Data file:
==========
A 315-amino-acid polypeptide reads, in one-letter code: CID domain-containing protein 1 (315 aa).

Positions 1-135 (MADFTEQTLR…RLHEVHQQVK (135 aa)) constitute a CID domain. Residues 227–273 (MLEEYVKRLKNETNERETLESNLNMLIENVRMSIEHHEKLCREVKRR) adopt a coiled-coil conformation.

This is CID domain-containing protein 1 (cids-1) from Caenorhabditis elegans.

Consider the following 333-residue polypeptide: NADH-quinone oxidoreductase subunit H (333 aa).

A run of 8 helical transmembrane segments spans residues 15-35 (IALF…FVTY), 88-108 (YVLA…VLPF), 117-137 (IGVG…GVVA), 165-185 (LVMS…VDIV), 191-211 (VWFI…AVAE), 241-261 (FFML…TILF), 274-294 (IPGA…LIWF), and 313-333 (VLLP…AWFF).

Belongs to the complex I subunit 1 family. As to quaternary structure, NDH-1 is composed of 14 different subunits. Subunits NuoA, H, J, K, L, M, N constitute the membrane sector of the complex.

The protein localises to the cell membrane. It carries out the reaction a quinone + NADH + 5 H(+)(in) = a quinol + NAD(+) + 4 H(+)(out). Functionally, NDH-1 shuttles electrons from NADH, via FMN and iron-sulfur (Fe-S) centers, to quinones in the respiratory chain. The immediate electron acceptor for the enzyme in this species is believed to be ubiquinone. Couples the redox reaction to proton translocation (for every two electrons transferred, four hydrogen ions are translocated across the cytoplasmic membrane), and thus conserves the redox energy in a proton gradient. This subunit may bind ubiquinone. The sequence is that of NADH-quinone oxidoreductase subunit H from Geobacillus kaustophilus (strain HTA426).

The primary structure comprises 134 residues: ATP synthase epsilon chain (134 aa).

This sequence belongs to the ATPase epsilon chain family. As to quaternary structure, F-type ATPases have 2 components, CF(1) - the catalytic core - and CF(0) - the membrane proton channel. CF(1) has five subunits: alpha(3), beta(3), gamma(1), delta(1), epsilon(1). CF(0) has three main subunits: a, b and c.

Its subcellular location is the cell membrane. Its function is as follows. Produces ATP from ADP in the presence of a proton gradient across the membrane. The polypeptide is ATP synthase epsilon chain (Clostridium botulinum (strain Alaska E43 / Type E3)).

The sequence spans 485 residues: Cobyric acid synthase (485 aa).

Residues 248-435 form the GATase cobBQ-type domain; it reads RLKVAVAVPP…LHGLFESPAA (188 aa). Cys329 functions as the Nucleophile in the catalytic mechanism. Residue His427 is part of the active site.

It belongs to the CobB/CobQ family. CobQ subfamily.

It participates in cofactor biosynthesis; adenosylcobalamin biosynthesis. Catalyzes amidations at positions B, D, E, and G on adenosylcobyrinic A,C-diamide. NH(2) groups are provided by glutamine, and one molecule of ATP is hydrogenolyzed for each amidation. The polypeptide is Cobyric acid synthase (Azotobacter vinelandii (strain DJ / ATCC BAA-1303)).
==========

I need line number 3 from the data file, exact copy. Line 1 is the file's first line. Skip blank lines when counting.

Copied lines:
This is CID domain-containing protein 1 (cids-1) from Caenorhabditis elegans.